12 And God said, “This is the sign of the covenant that I make between me and you and every living creature that is with you, for all future generations: 13 I have set my bow in the cloud, and it shall be a sign of the covenant between me and the earth. 14 When I bring clouds over the earth and the bow is seen in the clouds, 15 I will remember my covenant that is between me and you and every living creature of all flesh. And the waters shall never again become a flood to destroy all flesh. —Genesis 9:12–15
Everyday of humanity’s existence is full of complaint at the curse come for man’s violating the covenant of creation while little gratitude is shown for God’s faithfulness to the Noahic covenant that preserves creation despite our unceasing sinfulness. We complain of the curse we have merited and offer no thanks for the faithfulness of God in relation to the rainbow that hangs in the sky.
The Noahic covenant might be the most unappreciated of covenants by those bound by it. At least mankind acknowledges the covenant of creation in a sense by his grumbling at its enduring curse. But the common grace that rains down on all man in the Noahic covenant is unacknowledged. It is assumed. It is too common to treat God’s common grace as a common thing. It is not.
All that is, is now, because God remains faithful to this covenant. Even among the saints this covenant is neglected. We study the others. That’s where the controversy and interest is. But among orthodox theologians, everyone agrees for the most part on the substance of the Noahic covenant. Ho hum. So common.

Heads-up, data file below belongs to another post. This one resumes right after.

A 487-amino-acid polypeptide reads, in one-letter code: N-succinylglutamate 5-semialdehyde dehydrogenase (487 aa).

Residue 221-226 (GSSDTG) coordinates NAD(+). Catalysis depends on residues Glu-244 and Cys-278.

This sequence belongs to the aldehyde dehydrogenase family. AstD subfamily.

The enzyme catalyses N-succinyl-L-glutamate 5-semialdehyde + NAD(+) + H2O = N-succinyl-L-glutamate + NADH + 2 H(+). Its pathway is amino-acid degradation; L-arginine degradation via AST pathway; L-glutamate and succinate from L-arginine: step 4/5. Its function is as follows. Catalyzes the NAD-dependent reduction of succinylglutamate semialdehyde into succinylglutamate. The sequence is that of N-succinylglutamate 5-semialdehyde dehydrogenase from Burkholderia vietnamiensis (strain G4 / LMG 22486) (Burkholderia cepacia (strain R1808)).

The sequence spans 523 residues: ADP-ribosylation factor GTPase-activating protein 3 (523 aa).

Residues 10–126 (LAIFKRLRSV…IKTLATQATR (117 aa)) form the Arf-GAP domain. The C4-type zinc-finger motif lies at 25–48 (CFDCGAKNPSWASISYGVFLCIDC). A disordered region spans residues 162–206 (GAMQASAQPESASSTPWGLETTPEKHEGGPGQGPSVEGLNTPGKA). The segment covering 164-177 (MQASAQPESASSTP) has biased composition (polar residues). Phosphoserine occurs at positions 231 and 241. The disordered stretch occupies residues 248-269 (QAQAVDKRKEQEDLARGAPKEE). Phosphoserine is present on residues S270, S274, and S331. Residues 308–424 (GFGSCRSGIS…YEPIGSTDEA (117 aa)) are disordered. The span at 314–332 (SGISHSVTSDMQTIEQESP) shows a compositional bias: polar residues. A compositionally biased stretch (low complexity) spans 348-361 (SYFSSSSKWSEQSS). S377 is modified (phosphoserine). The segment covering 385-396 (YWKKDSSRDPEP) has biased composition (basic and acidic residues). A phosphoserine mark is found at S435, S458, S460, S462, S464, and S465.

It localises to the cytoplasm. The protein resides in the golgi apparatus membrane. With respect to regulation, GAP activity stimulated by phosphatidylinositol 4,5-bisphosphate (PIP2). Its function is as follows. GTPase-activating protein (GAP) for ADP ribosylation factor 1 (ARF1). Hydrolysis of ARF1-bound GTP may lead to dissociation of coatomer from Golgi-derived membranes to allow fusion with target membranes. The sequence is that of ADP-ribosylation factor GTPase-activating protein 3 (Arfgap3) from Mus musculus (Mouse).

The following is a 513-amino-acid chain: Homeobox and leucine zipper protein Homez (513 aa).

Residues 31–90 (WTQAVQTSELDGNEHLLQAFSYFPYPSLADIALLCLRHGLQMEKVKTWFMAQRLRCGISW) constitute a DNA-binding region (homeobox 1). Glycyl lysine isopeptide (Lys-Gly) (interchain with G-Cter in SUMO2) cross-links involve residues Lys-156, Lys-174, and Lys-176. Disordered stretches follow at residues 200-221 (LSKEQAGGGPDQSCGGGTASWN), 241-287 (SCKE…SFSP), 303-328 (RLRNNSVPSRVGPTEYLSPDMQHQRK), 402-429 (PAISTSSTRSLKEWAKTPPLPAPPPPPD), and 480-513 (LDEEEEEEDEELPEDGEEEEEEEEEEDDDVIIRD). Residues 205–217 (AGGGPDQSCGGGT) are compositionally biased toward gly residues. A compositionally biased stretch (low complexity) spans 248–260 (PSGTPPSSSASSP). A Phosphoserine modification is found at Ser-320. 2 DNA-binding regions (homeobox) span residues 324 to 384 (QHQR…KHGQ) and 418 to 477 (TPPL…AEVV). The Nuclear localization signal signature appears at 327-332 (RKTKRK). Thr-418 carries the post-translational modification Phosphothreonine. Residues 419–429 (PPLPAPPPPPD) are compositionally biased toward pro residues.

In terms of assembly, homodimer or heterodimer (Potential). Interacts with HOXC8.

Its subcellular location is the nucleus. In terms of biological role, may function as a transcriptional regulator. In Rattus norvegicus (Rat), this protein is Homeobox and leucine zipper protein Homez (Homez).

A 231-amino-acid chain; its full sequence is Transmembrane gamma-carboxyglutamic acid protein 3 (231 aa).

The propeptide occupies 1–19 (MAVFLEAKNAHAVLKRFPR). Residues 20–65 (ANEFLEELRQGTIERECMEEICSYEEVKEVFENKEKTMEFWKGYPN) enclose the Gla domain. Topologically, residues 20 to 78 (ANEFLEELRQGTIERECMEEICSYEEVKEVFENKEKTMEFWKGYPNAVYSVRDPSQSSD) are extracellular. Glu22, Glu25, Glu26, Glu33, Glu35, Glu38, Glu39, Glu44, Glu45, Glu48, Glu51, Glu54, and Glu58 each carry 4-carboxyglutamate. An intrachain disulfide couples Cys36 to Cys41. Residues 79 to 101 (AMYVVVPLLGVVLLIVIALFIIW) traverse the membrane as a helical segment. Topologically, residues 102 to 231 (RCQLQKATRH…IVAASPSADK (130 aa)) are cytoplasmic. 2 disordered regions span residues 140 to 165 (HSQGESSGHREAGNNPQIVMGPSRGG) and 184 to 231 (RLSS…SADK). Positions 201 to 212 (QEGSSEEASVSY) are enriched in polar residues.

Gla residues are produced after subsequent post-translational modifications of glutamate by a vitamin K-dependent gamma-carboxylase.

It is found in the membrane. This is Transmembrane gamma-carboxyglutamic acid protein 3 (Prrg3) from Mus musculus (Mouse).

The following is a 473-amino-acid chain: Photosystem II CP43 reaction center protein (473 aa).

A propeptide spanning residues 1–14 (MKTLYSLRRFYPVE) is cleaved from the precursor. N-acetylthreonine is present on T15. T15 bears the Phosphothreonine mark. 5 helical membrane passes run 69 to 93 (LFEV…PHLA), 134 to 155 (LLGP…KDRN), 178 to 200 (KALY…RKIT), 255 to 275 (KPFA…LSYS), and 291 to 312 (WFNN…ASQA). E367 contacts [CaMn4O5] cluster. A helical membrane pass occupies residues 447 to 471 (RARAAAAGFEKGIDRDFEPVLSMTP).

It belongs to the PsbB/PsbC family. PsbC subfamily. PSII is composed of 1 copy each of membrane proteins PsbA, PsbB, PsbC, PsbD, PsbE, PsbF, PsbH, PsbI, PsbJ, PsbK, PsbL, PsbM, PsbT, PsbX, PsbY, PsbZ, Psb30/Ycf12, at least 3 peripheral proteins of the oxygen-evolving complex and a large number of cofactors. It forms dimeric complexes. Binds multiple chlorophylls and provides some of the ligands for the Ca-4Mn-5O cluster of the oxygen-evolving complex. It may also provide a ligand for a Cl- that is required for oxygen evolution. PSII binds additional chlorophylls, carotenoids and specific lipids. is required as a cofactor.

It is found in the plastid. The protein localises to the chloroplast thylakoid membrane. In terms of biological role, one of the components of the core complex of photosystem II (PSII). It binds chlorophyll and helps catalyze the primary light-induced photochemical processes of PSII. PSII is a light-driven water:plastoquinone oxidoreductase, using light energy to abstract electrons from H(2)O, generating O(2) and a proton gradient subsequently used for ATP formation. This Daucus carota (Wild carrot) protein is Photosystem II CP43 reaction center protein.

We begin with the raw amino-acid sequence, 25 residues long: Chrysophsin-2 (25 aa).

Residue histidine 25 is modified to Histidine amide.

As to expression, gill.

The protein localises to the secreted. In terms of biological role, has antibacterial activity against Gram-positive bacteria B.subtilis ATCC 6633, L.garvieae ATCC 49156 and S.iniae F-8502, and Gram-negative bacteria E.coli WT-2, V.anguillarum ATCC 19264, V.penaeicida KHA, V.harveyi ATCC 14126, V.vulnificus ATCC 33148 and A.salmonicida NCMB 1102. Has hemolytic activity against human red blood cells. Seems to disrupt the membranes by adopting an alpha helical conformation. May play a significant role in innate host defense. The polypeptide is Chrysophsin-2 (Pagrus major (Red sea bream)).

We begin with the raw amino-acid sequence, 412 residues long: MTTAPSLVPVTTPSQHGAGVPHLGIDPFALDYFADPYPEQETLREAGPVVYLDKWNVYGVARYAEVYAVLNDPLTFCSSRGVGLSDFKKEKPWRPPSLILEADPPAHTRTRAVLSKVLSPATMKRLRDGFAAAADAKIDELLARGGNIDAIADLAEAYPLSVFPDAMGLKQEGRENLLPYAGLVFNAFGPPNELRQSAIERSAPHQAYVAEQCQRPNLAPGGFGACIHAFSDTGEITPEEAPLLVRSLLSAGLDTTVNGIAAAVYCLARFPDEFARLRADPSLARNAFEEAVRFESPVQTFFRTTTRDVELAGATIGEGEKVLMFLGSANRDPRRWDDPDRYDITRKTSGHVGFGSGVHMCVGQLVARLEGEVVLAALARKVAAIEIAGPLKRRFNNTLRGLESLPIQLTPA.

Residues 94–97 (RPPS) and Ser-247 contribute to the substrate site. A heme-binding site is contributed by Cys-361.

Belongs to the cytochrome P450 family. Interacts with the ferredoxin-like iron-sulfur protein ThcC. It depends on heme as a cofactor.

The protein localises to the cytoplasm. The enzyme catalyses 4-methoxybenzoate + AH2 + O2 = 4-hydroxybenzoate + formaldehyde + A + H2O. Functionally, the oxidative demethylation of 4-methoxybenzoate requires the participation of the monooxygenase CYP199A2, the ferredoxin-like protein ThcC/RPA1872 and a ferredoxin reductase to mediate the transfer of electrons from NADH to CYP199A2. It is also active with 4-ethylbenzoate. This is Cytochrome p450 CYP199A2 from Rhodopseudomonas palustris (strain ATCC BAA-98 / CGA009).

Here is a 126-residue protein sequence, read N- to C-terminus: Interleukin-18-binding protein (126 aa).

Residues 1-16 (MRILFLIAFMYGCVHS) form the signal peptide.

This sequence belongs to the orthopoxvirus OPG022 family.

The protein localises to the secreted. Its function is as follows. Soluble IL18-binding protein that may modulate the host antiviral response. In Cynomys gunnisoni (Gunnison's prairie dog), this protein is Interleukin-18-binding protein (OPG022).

We are the poorer for our lack of attention to this covenant of common grace, this covenant of preservation. Brown and Keele write,
“At the end of God’s multi-colored bow rests a theological pot of gold. The Lord’s promise not to destroy the world is a covenant, with an integral place in Reformed theology. The Noahic covenant is the covenant of common grace, the realm of our everyday lives under the sun. Its theological significance extends in several directions. It broadcasts how God governs this world and its goodness. It discloses some of man’s obligations and roles in the world, and it even points us to Christ. The Noahic covenant is crucial to a biblical understanding of the world and is a necessary part of covenant theology.”
God’s common grace is comely. It is surprising and stunning. His common grace is uncommonly wondrous. It doesn’t save, but it does preserve. Without this preservation of humanity there would be no humanity to save. Let’s not fail to gaze upon God’s bow hung in the sky and wonder at the rich colors of this covenant with all its blessings of common grace upon creation fallen under the curse for man’s disobedience.